Substitutions for Sensory Seeking Screams

Does your child with special needs scream or make loud noises sometimes?

In today’s Teacher Tips newsletter, Watson experts share special education strategies to help identify the purpose behind your child’s screams and then substitutions for these loud noises.

  1. Figure out why your child is screaming by using an ABC chart. Over the course of a few days, record what happened before the screaming started, the screams themselves (how did your child look/behave while screaming) and then what happened after your child finished screaming.
  2. Screams may provide sensory input for your child, they may be attention seeking, or they might be your child’s way of trying to communicate a need.
  3. If the screams are sensory seeking, begin to identify substitutions that provide that sensory feedback for your child such as V-tech toys, sound-activated response toys, apps on your tablet, or even noise makers.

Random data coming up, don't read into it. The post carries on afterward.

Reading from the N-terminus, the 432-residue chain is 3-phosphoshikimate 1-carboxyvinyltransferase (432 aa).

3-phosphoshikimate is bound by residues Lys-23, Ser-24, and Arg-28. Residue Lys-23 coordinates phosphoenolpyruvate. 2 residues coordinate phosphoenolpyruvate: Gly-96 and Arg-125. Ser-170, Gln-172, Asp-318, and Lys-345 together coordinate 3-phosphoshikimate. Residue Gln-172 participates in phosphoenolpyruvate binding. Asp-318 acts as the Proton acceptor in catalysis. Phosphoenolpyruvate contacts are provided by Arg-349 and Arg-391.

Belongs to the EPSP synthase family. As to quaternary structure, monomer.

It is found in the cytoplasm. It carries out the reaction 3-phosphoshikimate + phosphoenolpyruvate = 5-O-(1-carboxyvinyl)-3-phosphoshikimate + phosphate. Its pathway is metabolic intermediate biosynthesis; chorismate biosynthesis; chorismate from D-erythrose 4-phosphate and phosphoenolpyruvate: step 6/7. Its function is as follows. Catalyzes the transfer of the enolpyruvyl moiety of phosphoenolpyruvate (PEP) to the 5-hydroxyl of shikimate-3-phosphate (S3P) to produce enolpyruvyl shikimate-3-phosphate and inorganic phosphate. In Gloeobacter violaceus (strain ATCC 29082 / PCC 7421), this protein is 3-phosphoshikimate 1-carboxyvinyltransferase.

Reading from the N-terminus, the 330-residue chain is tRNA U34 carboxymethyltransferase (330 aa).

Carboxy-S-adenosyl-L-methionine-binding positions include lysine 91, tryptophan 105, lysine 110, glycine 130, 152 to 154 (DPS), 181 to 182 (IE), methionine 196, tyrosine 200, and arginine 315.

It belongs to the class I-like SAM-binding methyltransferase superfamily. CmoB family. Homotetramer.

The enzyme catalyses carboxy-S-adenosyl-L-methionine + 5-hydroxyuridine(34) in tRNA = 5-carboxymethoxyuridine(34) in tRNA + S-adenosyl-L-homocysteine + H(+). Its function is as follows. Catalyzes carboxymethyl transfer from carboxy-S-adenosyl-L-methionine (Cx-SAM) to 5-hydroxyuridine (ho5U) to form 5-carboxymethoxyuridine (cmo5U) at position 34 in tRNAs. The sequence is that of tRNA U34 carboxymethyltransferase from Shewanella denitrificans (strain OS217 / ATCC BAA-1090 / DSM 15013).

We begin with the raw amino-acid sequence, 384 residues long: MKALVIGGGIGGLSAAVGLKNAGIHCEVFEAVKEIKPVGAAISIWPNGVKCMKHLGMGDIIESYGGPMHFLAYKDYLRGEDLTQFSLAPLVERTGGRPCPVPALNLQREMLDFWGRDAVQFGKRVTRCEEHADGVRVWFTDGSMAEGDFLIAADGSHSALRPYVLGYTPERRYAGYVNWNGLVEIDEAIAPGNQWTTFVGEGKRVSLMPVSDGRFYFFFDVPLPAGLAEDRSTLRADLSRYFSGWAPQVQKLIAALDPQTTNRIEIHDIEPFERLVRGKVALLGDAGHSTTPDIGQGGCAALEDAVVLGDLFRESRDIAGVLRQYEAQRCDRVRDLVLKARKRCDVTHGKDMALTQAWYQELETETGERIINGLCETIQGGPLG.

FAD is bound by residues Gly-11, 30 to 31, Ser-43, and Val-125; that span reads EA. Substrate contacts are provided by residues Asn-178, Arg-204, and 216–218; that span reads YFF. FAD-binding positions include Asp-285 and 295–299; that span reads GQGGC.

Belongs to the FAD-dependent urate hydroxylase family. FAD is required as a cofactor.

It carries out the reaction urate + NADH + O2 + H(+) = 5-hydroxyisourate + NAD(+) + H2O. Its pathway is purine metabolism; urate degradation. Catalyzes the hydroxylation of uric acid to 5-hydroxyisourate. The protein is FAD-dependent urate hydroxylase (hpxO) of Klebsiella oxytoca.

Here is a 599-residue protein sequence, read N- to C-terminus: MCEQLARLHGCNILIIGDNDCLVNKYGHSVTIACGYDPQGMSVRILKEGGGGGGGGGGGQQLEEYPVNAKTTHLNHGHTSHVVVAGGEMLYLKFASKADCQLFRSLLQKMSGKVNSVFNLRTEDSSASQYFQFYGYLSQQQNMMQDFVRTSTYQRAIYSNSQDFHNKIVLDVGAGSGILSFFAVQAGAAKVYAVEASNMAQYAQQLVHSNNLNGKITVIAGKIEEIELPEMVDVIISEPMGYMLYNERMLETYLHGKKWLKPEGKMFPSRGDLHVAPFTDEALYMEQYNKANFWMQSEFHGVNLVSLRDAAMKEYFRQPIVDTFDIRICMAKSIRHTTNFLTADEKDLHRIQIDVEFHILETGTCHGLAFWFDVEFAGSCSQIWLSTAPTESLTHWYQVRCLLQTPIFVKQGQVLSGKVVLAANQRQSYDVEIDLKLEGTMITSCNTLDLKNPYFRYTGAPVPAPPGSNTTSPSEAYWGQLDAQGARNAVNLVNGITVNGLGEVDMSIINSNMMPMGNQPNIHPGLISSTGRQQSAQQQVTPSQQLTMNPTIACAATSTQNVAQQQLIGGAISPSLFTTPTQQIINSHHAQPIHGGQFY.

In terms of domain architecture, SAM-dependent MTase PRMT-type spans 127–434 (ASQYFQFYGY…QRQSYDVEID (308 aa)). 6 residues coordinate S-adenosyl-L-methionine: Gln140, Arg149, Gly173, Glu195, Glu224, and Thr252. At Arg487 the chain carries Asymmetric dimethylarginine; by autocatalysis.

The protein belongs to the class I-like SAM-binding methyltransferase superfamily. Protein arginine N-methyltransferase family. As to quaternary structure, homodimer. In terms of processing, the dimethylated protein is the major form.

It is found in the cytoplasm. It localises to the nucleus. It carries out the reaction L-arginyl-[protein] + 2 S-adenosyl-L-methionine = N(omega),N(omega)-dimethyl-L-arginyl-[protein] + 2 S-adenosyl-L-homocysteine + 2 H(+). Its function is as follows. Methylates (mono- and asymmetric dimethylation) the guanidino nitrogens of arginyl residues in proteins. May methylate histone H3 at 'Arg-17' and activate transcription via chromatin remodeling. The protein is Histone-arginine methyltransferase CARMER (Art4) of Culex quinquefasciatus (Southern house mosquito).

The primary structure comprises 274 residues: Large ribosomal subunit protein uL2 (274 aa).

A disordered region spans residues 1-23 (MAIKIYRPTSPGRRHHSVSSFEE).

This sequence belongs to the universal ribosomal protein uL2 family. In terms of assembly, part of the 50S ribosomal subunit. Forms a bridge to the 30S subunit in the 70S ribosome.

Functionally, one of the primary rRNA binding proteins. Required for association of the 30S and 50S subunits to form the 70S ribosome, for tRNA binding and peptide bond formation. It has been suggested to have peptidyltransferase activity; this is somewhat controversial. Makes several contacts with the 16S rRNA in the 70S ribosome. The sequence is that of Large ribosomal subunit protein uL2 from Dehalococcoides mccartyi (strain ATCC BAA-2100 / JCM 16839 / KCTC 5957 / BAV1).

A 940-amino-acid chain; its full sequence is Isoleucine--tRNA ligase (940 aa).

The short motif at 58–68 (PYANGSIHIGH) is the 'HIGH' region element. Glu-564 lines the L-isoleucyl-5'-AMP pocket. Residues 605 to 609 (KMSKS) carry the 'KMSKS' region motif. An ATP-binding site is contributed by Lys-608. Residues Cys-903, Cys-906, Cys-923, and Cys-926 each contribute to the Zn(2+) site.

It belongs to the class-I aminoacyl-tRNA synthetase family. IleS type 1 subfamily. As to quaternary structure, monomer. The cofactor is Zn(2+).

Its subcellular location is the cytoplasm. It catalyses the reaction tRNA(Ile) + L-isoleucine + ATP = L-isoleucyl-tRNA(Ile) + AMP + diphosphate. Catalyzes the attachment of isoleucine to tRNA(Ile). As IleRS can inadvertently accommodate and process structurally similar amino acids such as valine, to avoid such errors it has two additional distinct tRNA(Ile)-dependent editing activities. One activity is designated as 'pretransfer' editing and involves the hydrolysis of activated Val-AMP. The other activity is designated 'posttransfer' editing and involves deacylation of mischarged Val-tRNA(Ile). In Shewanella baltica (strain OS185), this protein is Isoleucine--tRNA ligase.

4. Demonstrate to your child how to use the toys or apps and only provide your child with these items or toys when he/she is NOT screaming. Do not give these items to your child immediately after a scream – that could reinforce the screaming behavior instead of teaching how to use the toys for sensory input.

Learn more about substitutions for sensory seeking screams in the YouTube video below or by visiting the corresponding special education resource page. For more special education resources, visit Watson Life Resources.

 

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